There’s an online course available for free that I worked through for my own amusement *heh* a while back called “Imagineering in a Box,” in which Disney park designers talk through the thought process they go through when planning things to build (it’s interesting, and it’s free. If stuff like that is your jam, you can access it here). As a mental exercise/thought experiment, participants are encouraged to plan all aspects of their own “lands.” Because this is a particular geekdom for me, I went ahead and planned out an entire park, or at least the rough concept of one. That’s what this post is: An entirely too-detailed description of Josh’s yet-to-be-named classic video-game themed funland. Keep in mind, unless I suddenly become really good friends with a billionaire investor with nothing better to throw money at, none of this will ever exist in the real world. This is also representative of an early brainstorm, and I’m sure that in the real design process of a theme park, most if not all of this would be scrapped. So even if this park was going to be real (it’s not), none of this design would be. If this bores you, feel free to tap out now. If this interests you, buckle in, keep your arms and legs inside the vehicle at all times, and hang on tight, because things are gonna get really nerdy really fast.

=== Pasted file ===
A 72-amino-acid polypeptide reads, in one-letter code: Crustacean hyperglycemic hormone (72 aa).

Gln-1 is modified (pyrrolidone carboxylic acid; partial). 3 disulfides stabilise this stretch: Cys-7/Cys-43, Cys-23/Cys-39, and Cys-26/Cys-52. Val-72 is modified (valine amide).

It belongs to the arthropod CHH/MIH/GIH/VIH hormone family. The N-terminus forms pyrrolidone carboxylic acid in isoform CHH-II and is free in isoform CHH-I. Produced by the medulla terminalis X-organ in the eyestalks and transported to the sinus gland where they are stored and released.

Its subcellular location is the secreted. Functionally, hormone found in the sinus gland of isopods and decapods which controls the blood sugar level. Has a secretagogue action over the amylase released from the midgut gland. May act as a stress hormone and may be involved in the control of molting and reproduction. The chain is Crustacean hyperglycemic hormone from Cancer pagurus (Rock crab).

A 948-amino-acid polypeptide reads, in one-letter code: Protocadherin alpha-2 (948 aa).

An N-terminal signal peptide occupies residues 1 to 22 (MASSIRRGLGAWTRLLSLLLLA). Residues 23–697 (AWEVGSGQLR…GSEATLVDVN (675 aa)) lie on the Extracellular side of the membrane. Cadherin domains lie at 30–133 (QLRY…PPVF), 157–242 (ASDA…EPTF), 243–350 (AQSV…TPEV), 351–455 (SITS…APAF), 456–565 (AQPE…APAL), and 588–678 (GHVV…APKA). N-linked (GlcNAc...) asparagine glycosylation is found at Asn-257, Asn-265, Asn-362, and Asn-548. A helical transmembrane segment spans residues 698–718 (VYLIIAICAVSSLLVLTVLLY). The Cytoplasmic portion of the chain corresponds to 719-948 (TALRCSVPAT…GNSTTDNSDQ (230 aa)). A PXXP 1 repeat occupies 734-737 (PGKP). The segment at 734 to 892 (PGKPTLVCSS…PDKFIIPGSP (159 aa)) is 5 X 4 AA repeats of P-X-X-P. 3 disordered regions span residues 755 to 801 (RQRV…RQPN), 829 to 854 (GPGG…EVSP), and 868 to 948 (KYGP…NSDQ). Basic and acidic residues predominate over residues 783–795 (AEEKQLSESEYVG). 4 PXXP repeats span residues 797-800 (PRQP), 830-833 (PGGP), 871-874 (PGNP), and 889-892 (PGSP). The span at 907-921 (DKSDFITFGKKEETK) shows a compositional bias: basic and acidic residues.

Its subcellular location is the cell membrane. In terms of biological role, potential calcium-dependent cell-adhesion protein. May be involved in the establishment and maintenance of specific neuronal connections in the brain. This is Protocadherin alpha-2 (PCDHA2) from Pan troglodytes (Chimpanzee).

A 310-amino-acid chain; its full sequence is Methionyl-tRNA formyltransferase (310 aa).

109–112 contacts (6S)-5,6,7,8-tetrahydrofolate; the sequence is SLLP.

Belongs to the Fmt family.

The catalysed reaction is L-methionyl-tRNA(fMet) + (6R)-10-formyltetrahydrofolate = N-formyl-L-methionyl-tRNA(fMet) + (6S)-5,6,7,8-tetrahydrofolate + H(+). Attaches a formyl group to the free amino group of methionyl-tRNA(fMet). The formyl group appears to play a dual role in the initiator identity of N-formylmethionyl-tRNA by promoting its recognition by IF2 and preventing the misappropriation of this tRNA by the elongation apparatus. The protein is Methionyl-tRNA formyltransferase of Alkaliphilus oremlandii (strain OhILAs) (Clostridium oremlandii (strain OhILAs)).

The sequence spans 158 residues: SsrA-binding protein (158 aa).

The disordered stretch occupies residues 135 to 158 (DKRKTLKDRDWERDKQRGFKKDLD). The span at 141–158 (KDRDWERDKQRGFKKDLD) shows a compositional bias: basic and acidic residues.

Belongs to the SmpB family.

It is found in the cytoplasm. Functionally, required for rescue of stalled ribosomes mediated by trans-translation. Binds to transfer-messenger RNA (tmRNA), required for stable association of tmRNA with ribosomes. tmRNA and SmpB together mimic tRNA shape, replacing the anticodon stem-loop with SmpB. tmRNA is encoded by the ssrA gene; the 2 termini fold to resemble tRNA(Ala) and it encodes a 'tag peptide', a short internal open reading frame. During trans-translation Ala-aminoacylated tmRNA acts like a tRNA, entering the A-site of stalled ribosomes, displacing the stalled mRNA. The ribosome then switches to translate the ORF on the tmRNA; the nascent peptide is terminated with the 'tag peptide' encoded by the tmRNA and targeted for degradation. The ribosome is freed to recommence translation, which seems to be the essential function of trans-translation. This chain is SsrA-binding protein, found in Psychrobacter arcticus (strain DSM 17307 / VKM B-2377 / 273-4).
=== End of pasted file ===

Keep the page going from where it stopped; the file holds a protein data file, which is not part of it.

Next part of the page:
For theming, I wanted to go with something a little different, since the major movie studios seem to already all have been tapped for amusement parks. To my knowledge, though, there’s no park (at least in the US) themed around video games, and there is a wealth of iconic and fun IP in that arena that I think would translate well to park rides and experiences. Since Universal Studios already has Super Mario World at their California park (and is presumably adding it to Orlando as well), I’m going into this assuming Nintendo properties would be a no-go for me, but even without Pokemon, Metroid, Mario, or Zelda, there is still a lot of IP that would be fun to use for a park. My personal taste in games is odd; I personally love a lot of semi-obscure cult classics and modern indie titles, while I know most others like current big-budget AAA games, but I’ve tried to stay away from most of those sorts of things. In selecting theming for attractions, I’ve tried to stick to games with a long legacy and enduring fanbase– things that would be recognizable to the widest possible range of people but that wouldn’t feel as instantly dated as a Fortnite dance. Timelessness (if such an adjective can be applied to anything in such a rapidly changing medium as video games) is a quality I would strive for. I also want games that have strong atmospheric elements of their own, with a distinctive look and feel. If a particular attraction doesn’t represent a known commodity to a particular guest, I would expect the theming and storytelling of the experience itself to be strong, self-contained, and universally understandable enough to make sense to anyone encountering it for the first time.